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Things to Do in Hobart - page 2

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Moorilla Winery
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Art, wine, boutique accommodations—with a brewery thrown in for fun—that’s the experience waiting here at this vineyard just north of Hobart, where imposing Mt. Wellington rises in the distance yet you still smell salt on the breeze. Housed at one of Tasmania’s oldest vineyards, Moorilla Estate winery uses tight clusters of grapes that are grown on exceptionally mature vines, and crafts them into Chardonnay, Syrah, and Pinot Noir. Nearly 20 different wines in total are produced right here on the vineyard, which is conveniently set right next to MONA—the fascinating Museum of Old and New art that houses Australia’s largest private art collection in its modern, quirky interior. Combine a tour of the museum and vineyard before sitting down for a tasting, discussing the elements of art on display while swishing and sniffing your wine. If the entire experience is too good to leave, the boutique, luxurious MONA pavilions are located right on sight.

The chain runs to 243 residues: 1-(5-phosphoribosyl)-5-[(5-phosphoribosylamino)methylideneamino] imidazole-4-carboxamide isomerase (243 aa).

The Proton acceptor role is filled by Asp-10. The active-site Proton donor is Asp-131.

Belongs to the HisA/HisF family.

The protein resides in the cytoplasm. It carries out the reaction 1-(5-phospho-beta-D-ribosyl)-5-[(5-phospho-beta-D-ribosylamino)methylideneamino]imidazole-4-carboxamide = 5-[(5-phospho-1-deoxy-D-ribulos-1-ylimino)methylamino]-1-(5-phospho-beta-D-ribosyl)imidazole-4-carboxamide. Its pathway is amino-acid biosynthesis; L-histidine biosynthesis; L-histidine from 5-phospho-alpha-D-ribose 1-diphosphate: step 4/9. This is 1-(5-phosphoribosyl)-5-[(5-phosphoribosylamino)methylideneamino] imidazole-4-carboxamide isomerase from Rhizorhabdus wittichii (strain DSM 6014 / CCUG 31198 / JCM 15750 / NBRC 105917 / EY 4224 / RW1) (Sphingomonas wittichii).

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Parliament House
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Originally, when this Georgian-style, 19th-century building was built near Sullivan’s Cove, it was destined to be a custom’s house for Hobart’s developing trade. As the politics of the island increased, however, and “Van Diemen’s Land”—as it was then known, grew as an independent colony, the building was chosen to house the customs, as well as the city’s Parliament. Today, Hobart’s Parliament House has been a hub of politics since 1841, and is still the site where Parliament and lawmakers gather to govern the state.

On a guided tour of the Parliament House, learn the fascinating history of the building and all of its renovations, as well as tour the underground basement full of history, legends, and lore. On the outside of the buildings, the surrounding Parliament House gardens are a relaxing place to either go for a stroll or rest in the shade of an oak, before venturing over to Constitution Dock or nearby Salamanca Market.

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More Things to Do in Hobart

Mount Field National Park

Mount Field National Park